Plants lose their cool as carbon dioxide rises

Scientists have added a new phenomenon to the burgeoning list of global warming culprits.

Primary driver of climate change carbon dioxide, known for its “heat-trapping” property, has another deadly impact – it also lowers the cooling effect that plants produce through transpiration, scientists at the Indian Institute of Science (IISc.), the Carnegie Institution for Science, and NASA Ames Research Center, California, have found.

Their research paper, published in the latest online edition of the U.S. journal, Proceedings of the National Academy of Sciences, shows how plants, which thrive on carbon dioxide and release oxygen during photosynthesis, dramatically decrease their ability to transpire moisture through leaves when exposed to high levels of the greenhouse gas.

As much as a third of global warming will soon be due to its impact on plant physiology (and the rest from the greenhouse effect of the gas) in some parts of the world, including parts of Asia and South America, says the paper, co-authored by Govindasamy Bala of the Center for Atmospheric and Oceanic Sciences, and Ramakrishna Nemani of the Divecha Centre for Climate Change of the IISc.

Map shows percentage of warming in different parts of the world due to carbon dioxide's physiological effect on plants. - DIVYA GANDHI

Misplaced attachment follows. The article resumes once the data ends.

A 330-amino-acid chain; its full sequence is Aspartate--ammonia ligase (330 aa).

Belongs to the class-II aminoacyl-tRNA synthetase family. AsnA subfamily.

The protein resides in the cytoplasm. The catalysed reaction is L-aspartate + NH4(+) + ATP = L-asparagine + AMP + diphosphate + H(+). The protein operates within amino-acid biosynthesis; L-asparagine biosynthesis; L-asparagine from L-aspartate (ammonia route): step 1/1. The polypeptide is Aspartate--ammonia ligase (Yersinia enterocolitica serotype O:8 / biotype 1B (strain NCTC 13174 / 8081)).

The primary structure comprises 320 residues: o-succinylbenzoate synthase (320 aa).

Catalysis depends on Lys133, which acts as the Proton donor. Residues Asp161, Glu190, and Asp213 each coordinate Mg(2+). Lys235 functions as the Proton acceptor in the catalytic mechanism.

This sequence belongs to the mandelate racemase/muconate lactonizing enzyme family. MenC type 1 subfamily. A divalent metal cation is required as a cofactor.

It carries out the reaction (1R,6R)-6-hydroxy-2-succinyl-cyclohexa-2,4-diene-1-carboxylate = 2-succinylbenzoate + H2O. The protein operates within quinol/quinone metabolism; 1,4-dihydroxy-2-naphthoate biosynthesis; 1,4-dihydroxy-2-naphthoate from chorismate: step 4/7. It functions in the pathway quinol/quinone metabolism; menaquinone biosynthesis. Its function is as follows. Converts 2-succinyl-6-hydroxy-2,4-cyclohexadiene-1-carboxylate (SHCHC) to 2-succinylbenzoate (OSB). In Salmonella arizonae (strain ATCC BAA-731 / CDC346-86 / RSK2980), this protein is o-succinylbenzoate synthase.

During photosynthesis, plants cool the environment by releasing water through pores, or ‘stomata,’ on the surface of leaves. However when CO2 is increased, stomata open up less and the canopy transpires less, in a phenomenon called “CO2 physiological forcing,” Professor Bala says. By increasing the CO2 levels (to twice the pre-industrial levels), this diminished transpiration of vegetation could account for 15 per cent of warming around the globe, their simulation models show.

CO2 is expected to be double that of its pre-industrial levels by the year 2050 or 2100, Professor Bala says. In India, these physiological changes could account for 10 per cent of warming, he adds. In East Asia, in the Amazon in South America and in parts of Europe and North America, it could account for 30 per cent of CO2 induced warming.

Scientists also found greater runoff from land in most areas with increased CO2, as more water from precipitation bypasses the plant cooling system and flows directly into rivers and streams.



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